For today’s blog post we interviewed two experts in spondyloarthritis:
- Dr. William Tillett, consultant rheumatologist at the Royal National Hospital for Rheumatic Diseases, Bath, UK, and senior lecturer in the Department of Pharmacy and Pharmacology at the University of Bath.
- Michael Mallinson, a patient advocate who has lived with axial spondyloarthritis for over 35 years. He is former President of the Canadian Spondylitis Association and former Secretary and Trustee of, and current volunteer with, the Axial Spondyloarthritis International Federation (ASIF).
Debilitating pain. Stiff joints. Reduced mobility.
This is the daily reality for patients with spondyloarthritis. The condition, as the name hints, is part of the arthritis family of diseases. It affects millions of people worldwide, yet many are unfamiliar with it, causing delays in diagnosis that make patient outcomes worse.
World Arthritis Day provides us with the perfect moment to take a much-needed closer look at spondyloarthritis (SpA) and two subsets of that disease: psoriatic arthritis (PsA) and axial spondyloarthritis (axSpA). Can you explain what each disease is and the difference between the two?
Dr. Tillett (WT): PsA is a form of arthritis associated with psoriasis that causes pain stiffness and swelling of the joints, tendons and spine.
Michael Mallinson (MM): axSpA primarily affects the spine and the pelvic joints, which makes back pain the defining patient complaint.
How do these diseases affect the day-to-day quality of life for patients?
WT: What we hear time and again is about the ability to just participate in everyday things like socializing. Patients live with pain, fatigue, disturbed sleep, and often experience anxiety and depression about their condition.
Michael Mallinson (MM): People are in pain. They're very fatigued and they're desperate. This disease needs holistic treatment. For example, eye inflammation is a common symptom of axSpA, as is inflammatory bowel disease or Crohn's disease. So, a patient with SpA needs to have not only a general practitioner (GP), but also a rheumatologist, gastroenterologist, cardiologist, etc.
WT: There's a building body of research over the last 10 years, globally, showing that the longer people experience symptoms before they get a final diagnosis of SpA and start treatment, the worse the outcome.
MM: Worldwide, the delay to diagnosis is between seven and 10 years. We know that the more healthcare providers people see, the longer that delay is because it takes longer to see a rheumatologist.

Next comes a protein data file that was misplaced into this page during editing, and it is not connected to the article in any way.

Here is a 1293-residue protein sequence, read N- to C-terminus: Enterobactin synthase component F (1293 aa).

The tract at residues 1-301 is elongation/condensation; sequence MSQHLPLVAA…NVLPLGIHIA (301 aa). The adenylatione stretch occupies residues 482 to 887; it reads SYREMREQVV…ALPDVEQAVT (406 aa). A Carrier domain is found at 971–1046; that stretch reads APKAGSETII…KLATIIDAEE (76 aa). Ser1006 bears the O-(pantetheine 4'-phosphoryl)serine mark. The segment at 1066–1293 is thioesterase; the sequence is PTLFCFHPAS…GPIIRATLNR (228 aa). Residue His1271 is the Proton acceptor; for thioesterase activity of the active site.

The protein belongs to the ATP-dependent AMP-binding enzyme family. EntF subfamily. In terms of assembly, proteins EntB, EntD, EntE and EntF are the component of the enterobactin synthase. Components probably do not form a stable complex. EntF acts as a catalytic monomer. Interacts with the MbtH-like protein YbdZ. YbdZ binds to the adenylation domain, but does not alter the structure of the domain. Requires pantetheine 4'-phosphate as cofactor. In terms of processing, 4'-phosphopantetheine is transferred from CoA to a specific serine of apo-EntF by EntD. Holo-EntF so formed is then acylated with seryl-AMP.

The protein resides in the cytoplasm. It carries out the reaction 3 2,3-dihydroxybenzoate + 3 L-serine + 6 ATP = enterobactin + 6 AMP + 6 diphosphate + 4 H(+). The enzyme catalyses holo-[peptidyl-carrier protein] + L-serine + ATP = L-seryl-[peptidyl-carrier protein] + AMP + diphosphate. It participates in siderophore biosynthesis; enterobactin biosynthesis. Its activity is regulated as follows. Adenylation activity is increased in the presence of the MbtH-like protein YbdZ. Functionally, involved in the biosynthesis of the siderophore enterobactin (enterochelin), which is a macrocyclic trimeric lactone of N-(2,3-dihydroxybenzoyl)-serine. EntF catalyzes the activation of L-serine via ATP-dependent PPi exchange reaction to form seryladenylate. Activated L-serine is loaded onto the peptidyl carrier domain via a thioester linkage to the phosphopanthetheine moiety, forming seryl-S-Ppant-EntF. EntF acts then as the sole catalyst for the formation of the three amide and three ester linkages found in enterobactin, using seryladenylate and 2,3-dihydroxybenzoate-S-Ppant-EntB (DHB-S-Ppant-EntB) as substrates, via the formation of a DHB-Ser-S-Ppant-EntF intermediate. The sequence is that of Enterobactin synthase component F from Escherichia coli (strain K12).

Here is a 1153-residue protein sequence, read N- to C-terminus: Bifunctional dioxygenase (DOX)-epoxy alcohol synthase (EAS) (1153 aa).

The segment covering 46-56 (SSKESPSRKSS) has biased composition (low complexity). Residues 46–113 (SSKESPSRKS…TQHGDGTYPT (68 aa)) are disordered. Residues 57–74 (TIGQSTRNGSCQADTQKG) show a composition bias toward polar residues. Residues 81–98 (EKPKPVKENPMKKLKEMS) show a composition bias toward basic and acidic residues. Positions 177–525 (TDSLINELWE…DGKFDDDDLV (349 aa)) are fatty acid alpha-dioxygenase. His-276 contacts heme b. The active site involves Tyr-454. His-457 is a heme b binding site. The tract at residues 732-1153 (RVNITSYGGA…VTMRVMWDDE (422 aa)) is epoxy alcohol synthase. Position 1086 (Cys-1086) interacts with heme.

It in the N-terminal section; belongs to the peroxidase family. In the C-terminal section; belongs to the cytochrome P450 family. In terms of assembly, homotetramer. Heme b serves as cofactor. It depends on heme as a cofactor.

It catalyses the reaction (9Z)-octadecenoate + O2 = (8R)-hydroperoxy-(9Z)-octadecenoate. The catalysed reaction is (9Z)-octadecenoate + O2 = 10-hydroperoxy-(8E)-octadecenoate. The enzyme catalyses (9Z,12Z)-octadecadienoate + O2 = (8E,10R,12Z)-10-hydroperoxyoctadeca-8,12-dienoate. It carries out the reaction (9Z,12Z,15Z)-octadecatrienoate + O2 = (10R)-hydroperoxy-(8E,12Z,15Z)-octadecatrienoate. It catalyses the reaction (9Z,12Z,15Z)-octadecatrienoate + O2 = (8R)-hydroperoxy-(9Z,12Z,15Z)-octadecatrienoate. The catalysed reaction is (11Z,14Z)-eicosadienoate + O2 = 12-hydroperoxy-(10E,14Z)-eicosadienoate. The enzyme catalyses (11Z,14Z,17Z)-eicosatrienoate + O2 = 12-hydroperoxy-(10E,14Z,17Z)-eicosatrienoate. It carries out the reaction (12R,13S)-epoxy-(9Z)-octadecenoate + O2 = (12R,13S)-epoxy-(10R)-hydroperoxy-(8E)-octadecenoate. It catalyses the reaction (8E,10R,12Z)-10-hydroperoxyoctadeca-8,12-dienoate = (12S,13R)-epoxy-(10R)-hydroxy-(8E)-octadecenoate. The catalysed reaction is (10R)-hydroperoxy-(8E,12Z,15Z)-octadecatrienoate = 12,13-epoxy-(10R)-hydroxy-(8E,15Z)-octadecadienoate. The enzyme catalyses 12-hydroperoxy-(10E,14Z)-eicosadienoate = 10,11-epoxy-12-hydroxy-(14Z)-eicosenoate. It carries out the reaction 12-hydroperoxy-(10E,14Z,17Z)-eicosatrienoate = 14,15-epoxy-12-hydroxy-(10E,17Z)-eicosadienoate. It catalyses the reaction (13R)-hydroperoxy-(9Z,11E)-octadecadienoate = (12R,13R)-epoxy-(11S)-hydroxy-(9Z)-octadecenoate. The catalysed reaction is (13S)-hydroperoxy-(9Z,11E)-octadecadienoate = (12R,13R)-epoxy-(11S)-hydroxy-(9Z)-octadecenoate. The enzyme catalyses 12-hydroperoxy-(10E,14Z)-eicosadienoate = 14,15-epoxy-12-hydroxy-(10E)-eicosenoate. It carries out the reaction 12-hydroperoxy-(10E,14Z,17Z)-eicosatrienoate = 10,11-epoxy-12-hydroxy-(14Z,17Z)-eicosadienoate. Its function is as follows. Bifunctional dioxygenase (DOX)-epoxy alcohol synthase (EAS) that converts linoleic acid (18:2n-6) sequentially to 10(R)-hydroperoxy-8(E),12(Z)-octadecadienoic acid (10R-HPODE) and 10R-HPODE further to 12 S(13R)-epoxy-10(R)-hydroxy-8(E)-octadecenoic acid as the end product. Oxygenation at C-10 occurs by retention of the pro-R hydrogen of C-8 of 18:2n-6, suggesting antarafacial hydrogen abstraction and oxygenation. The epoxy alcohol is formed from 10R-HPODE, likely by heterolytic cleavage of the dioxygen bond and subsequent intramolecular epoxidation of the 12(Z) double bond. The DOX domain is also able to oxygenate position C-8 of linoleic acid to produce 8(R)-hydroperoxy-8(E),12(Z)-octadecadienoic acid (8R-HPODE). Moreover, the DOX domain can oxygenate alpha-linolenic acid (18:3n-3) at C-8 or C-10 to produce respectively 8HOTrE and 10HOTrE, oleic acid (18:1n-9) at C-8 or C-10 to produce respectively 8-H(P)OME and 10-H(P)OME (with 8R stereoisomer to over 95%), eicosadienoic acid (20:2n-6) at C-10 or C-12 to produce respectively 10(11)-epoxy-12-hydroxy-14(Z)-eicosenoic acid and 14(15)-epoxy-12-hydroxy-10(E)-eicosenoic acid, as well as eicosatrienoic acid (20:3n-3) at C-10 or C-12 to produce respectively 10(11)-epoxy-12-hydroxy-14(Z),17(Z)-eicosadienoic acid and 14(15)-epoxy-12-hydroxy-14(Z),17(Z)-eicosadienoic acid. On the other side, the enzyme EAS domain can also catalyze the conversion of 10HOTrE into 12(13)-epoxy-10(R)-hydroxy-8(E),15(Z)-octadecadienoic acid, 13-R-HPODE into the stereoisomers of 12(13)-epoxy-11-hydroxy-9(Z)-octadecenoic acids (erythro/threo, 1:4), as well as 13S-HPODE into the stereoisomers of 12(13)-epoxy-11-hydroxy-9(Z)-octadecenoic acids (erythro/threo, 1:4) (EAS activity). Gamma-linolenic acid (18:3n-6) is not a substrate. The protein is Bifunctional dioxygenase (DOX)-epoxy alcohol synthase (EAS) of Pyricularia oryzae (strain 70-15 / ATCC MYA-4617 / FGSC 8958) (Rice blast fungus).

What are the bottlenecks that delay diagnosis, and what are the interventions that are needed to fix that?
MM: Primary care providers are not very familiar with the red flags, and that's due to a lack of training in diagnosing and treating axSpA. Most people in their lifetime will go to their doctor about some sort of mechanical back pain, from a bad golf swing, moving awkwardly while vacuuming, or similar. Only about 1% will have inflammatory back pain, which is axSpA. But the signs are pretty simple: morning back stiffness that is only eased with exercise, back pain that lasts for more than three months with treatment, and simply having this pain under the age of 45.
WT: For PsA, evidence suggests that the delays are at multiple levels. Firstly, individuals need to understand that psoriasis can develop into PsA. Then there's primary care. GPs need to be supported in making a diagnosis early, which is really hard because there's no perfect test for PsA and blood tests are often negative. These are the big bottlenecks.
Are there ongoing initiatives that are showing promise?
MM: In the UK, for example, the National Axial Spondyloarthritis society is campaigning for local inflammatory back pain pathways to support a swift referral from primary care direct to rheumatology, and they have met with the UK Parliament in this regard. ASIF’s Delay to Diagnosis project aims to do the same globally.
WT: There are large studies tracking people living with psoriasis to better understand the process by which a fifth of them will go on to develop PsA. If we can understand that process, there are lots of advantages in terms of identifying people earlier, potentially even implementing preventative strategies.
Who do you think can make the most difference in the next 5 to 10 years in pushing change in this area? Policymakers, physicians or patients?
WT: We've all got to work together. The onus is on us as clinicians and academics to provide the evidence that enhanced surveillance and early screening produces better outcomes. We will need to then work with policymakers to improve the treatment paradigm. Policymakers should recognise the impact of delayed diagnosis, particularly on people’s ability to work. And there's no one who's going to be a better advocate than our patient partners.
MM: When it comes to patients and doctors, I'm a great believer in shared decision-making, but it requires an educated, well-informed patient. A family doctor may not see many cases of axSpA, maybe only half a dozen, so patients need to educate them, and patient organizations have a huge responsibility to educate their members.